(1963, SciFi/Horror, b&w)
I smell a big, juicy transformation scene.
In a nutshell:
A young man is driven mad by the possessed, disembodied hand of a deceased astronaut.
In The Crawling Hand, the fledgling space program struggles as high-level bureaucrats force astronauts into space before they’re ready. During a countdown to the latest doomed astronaut’s death (apparently they calculated the exact second when he would asphyxiate) two NASA scientists shout at each other in oddly impassioned voices and slap their tables abruptly. Hours later, they’re still hanging around when the supposedly dead astronaut calls them up, wearing the bad eye makeup of a Cure fan. He requests that they kill him. After some debate they oblige him, blowing him and his spaceship into tiny pieces.
In the meantime our hero, Paul, and his hot Swedish girlfriend Marta are frolicking on the beaches of Southern California, when they notice a severed hand on the ground. Yes, it’s a piece of the doomed astronaut that somehow survived reentry with only minor blisters. Over his girlfriend’s grossed-out objections, Paul takes it home for further study. While he’s not looking, it sneaks away and kills his landlady, causing the local Sheriff (Alan Hale, Jr., aka the Skipper) to suspect him.
Meanwhile, back in Washington, the two of NASA scientists reach the one inescapable conclusion. The space mission’s failure was due an alien virus created by the sun’s unrestricted radiation on the human body, causing bad eye makeup and uncontrollable homicidal urges. When the astronaut’s fingerprints turn up at the landlady’s murder site, they fly in to investigate.
Meanwhile, Paul has fallen victim to the infection and the aforementioned bad eye makeup and runs around on a strangling rampage. Fortunately for his victims (the local curmudgeon and his hot Swedish girlfriend), he’s not very good at it and never quite manages to kill anyone. In his spare moments of lucidity, he hunts the surprisingly mobile astronaut hand while the inept NASA scientists and the even more inept Sheriff hunt him. They all meet up in a junkyard in a climactic showdown where a medium-grade fever kills off Paul’s homicidal infection and a pair of cats eat the hand.
There’s also a pair of really irritating undertakers/deliverymen.
Cambot plays recorded applause for Joel.
Host Segment One:
Joel cuts off his fingers with a circular saw. They’re fake fingers and it’s a fake saw. The Mads demonstrate a limb lengthener that stretches your arms to ridiculous lengths.
Host Segment Two:
Joel and the ‘Bots argue over what game they’re going to play. Joel pulls rank and the ‘Bots mock him. Joel regrets his decision to give them free will.
Host Segment Three:
Joel and the ‘Bots take turns doing William Shatner impressions with plastic hands attached to their throats.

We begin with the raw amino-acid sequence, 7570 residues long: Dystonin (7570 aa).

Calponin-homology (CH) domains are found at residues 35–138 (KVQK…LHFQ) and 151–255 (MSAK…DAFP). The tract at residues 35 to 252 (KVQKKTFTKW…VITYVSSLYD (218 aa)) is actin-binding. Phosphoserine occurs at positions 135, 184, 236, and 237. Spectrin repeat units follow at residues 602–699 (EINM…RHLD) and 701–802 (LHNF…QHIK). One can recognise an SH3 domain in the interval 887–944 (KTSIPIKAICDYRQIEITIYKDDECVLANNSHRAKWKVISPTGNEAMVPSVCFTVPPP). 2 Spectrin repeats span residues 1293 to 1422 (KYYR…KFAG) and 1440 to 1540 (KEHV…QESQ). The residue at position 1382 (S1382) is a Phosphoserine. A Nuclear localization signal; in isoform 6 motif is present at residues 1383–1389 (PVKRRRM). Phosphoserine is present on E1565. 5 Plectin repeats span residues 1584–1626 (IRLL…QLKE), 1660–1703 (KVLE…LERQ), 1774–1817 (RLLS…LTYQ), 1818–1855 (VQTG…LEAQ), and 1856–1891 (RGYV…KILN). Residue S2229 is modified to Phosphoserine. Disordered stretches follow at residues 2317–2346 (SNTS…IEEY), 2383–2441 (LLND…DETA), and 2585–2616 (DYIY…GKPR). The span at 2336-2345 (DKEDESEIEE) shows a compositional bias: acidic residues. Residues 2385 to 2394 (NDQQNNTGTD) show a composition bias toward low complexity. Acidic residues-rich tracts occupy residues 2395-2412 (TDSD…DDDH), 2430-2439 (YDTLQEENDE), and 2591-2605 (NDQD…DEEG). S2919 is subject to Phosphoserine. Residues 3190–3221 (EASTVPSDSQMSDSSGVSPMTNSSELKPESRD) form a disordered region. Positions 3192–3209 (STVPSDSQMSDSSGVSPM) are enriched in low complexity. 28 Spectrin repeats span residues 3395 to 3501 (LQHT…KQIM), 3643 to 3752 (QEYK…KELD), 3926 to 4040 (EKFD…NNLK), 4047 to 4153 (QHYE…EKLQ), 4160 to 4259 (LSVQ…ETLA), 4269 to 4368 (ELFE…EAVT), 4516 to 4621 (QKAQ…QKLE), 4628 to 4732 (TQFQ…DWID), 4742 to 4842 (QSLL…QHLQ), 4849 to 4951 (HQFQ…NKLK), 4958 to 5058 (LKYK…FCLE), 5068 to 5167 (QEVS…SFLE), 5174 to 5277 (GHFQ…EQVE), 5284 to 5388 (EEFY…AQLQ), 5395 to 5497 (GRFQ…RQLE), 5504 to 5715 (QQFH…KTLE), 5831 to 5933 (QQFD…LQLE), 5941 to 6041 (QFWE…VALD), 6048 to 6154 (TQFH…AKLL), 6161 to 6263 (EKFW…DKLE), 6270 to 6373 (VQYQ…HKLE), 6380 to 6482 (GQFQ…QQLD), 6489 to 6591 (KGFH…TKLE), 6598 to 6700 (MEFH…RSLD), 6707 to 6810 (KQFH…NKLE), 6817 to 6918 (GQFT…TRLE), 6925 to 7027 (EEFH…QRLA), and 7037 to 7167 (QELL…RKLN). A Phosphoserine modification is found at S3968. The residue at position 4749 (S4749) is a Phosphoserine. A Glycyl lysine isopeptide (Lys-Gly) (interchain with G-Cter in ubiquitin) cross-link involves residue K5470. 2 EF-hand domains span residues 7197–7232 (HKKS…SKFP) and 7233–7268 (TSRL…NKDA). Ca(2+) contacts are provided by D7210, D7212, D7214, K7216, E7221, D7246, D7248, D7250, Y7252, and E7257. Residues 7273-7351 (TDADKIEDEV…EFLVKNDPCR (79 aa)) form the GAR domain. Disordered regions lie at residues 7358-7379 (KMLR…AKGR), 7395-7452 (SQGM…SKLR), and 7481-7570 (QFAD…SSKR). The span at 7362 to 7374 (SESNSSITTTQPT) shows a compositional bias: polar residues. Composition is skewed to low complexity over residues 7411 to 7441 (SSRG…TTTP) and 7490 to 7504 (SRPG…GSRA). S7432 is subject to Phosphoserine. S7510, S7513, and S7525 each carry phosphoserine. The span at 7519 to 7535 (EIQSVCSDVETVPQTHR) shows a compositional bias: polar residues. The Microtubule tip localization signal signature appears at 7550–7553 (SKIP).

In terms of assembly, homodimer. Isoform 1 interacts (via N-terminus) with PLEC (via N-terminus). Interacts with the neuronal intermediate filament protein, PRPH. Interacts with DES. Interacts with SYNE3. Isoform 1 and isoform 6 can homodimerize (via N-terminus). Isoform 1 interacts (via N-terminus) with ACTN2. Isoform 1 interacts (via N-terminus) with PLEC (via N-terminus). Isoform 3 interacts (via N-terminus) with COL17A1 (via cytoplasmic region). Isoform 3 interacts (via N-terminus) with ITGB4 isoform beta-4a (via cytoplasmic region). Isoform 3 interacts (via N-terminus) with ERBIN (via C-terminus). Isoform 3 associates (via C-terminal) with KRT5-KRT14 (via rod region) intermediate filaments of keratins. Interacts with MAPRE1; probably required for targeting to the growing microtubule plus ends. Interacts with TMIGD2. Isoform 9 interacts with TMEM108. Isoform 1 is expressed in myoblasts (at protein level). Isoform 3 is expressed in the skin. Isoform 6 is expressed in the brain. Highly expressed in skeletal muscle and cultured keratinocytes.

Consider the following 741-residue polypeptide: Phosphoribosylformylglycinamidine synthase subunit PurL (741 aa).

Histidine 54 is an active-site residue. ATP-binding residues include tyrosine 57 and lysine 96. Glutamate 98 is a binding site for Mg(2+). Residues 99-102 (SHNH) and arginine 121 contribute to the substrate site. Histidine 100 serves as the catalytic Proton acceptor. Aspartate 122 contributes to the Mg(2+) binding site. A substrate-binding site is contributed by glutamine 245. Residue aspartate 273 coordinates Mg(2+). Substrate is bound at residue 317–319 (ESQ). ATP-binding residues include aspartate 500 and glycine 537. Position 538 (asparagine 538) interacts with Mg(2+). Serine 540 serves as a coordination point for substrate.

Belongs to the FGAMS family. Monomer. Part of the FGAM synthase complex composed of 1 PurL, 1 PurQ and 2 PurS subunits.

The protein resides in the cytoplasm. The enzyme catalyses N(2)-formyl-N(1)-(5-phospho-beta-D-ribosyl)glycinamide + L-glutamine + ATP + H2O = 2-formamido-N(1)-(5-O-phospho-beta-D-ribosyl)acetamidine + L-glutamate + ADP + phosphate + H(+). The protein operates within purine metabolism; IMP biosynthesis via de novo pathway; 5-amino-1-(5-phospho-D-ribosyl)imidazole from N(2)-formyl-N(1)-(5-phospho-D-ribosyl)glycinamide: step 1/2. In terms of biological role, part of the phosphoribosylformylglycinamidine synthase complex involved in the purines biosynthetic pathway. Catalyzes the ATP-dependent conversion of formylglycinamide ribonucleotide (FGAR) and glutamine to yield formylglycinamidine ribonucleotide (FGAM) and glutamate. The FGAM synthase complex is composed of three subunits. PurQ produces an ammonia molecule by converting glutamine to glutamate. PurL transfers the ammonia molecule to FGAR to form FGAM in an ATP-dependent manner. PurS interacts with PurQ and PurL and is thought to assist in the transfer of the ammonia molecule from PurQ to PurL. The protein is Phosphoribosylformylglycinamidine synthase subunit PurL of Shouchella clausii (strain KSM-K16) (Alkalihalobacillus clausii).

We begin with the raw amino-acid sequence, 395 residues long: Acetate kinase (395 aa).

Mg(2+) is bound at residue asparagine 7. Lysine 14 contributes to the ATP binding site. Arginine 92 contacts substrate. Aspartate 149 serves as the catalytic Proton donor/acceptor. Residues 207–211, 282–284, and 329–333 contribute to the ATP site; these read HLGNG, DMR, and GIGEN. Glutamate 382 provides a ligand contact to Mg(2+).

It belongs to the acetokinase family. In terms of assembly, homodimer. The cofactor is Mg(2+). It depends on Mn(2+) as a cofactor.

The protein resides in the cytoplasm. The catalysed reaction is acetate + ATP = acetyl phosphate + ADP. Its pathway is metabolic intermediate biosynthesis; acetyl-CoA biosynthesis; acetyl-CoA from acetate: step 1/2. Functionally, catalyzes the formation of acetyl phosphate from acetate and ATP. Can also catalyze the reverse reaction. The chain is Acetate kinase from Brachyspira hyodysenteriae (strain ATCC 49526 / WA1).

Host Segment Four:
Crow is overcome by a giant inflatable hand!
Host Segment Five:
Joel and the ‘Bots do their “good thing about the movie and a bad thing about the movie” routine. Dr. Erhardt attacks Dr. Forrester with his lengthened arms, while Dr. Forrester does his Shatner impression.
Hmm, if every part of this astronaut is independently animated, think of the endless possibilities for sequels. They’d take place simultaneously all over world. Set in New York, The Crawling Scalp—in Ireland, The Crawling Trachea—in Poland, The Crawling Section of Small Intestine. Yessir, it could have been a successful franchise to rival the James Bond series.
Well, actually it couldn’t. Even the bad Bond films oozed charm and style, but The Crawling Hand has neither. The NASA scientists are constantly emotional, as if they thought they were doing a play by Eugene O’Neill or Tennessee Williams. Someone should have shown them the entire script and told them to ham it up a little. At the opposite end of the spectrum, the Skipper (sorry, I mean the Sheriff) is hammy both in appearance and acting style. Also, if the alien infection can survive the intense heat of reentry, why is it killed off at the end by a medium-grade fever? At least there was a hot Swedish babe in a bikini.
The host segments are kind of dumb in this one, the inflatable hand sketch being especially silly. I kind of liked the Shatner impressions, though. It cracked me up to see Joel holding a plastic hand to his throat to say, “hand … so … young-looking … I thought … you were … Dale.”
The riffing through the movie segments, however, is some of the funniest stuff in the first season. Included are lots of hand puns, references to the NASA actor’s attempts to “method act”, a brief discussion of sheer outfits, and an amusing bit where Joel forbids the ‘Bots to sing the Gilligan’s Isle theme song during the Sheriff’s screen time. This, combined with a movie that at least moves well, makes for a decent episode.
(1963, SciFi/Horror, b&w)